In the great traditions of Islamic art and architecture, the human figure is rarely depicted, while Allah and Mohammad never appear. Note, for example, the Sheikh Lotf Allah Mosque in Isfahan, Iran in comparison to the Sistine Chapel.
It does not matter if the Prophet is crying or holding a machine gun. All images are seen as blasphemous. Certainly journalists operating in a country with a significant Muslim population know something so basic. In exercising their rights to free speech, Charlie Hebdo chose to disrespect Islam and French citizens of the Muslim faith. Their legal right to free speech even allows them to cloak that disrespect in the language of forgiveness, while my rights to free speech enable me to say I find their explanation disingenuous and willfully ethnocentric. Charlie Hebdo, you are full of shit.
Posted by BainsBane | Wed Jan 14, 2015, 03:56 PM (344 replies)
There are a number of mythologies that people don't seem to understand for the myths they are, but here I will address one: The melting pot. It was never a cultural ideal. It was instead a cultural mechanism to induce immigrants to assimilate into Anglo-American cultural norms. Henry Ford used to stage plays at his factory: immigrants walked onto the stage in immigrant garb, entered the melting pot and emerged dressed as "Americans"--adopting the dress and mannerisms of Anglo-American culture and thereby signaling they knew how to be American.
Not everyone was, of course, capable of melting. Nineteenth-century images of the melting pot often portrayed an Irishman on the edge, refusing to melt.
Then there was the fact that African Americans, Hispanic Americans, Tribal Peoples, and Asian Americans were kept out of the pot.
Some seem to think Civil Rights meant everyone was supposed to melt, to become like the dominant culture. Following the Civil Rights movements of the 60s, a new metaphor emerged to describe America, the mixed salad bowl. Americans come from a wide array of cultural backgrounds. While part of the same country, we are not all the same ethnically, racially, or culturally. The salad bowl was meant to convey the idea that people could be part of a common nation without having to assimilate, to become like Anglo-Americans, in order to be productive members of society. They could speak native languages and engage in distinct cultural practices without being un-American. America was better off as a mixed salad because the various elements all contributed to the whole. They didn't have to erase their identities and "melt" in order to belong.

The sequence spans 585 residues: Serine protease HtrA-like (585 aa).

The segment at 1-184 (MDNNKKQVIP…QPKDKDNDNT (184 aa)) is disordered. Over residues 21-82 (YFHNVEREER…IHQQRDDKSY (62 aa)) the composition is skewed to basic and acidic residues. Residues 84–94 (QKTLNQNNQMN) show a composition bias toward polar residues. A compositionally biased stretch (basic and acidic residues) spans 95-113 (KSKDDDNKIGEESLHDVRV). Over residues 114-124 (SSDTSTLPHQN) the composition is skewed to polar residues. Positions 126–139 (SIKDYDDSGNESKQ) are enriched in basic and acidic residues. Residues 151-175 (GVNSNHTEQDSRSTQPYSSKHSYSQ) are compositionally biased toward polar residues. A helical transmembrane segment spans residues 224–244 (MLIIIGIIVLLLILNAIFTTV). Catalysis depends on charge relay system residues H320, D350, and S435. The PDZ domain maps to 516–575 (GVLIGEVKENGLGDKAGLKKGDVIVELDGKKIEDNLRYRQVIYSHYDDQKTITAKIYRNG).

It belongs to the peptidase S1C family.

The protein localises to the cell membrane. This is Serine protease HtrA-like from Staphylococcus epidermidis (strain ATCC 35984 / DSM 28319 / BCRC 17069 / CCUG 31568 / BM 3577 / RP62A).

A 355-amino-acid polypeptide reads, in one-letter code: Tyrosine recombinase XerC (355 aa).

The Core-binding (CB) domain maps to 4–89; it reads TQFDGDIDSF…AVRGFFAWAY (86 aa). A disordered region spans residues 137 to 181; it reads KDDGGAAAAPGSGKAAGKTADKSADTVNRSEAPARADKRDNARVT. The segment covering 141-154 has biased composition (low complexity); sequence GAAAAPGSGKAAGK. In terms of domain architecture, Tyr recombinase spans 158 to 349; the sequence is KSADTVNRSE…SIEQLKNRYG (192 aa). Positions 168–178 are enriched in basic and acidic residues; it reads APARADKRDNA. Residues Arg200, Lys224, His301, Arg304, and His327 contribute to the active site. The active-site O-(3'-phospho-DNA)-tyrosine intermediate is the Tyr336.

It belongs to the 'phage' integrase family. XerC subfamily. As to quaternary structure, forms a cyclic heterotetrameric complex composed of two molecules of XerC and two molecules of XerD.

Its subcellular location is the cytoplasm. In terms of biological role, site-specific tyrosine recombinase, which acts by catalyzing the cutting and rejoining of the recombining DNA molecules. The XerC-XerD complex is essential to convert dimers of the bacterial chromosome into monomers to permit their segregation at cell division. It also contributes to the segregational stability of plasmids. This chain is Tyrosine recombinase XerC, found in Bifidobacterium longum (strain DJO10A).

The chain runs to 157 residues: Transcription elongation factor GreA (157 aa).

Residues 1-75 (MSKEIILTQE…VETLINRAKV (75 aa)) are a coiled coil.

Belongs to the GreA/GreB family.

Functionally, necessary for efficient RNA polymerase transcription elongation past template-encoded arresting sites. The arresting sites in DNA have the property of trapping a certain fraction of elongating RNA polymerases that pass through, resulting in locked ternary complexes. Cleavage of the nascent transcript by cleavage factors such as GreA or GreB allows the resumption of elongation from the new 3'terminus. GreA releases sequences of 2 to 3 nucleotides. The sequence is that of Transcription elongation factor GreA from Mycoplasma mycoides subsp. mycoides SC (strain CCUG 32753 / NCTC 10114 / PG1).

Now some here long fondly for the good old days when everyone was like them, didn't express cultural difference, and didn't talk about concerns about cultural appropriation. Those good old days were good for a select few, but not for most of us. They were good for the dominant culture, race, and gender, but not the majority of Americans. The good old days were an era of Jim Crow segregation. I do not long for those days. Being part of an inclusive society means that you are going to be exposed to ideas that make you uncomfortable. A diverse society means that people of color, of different immigrant or ethnic backgrounds, are going to talk about their experiences in ways that make many of you uncomfortable. To never be uncomfortable is to never learn. My plea is that you try to embrace that discomfort and learn something about the lives of others.
Posted by BainsBane | Sun Dec 28, 2014, 07:21 PM (10 replies)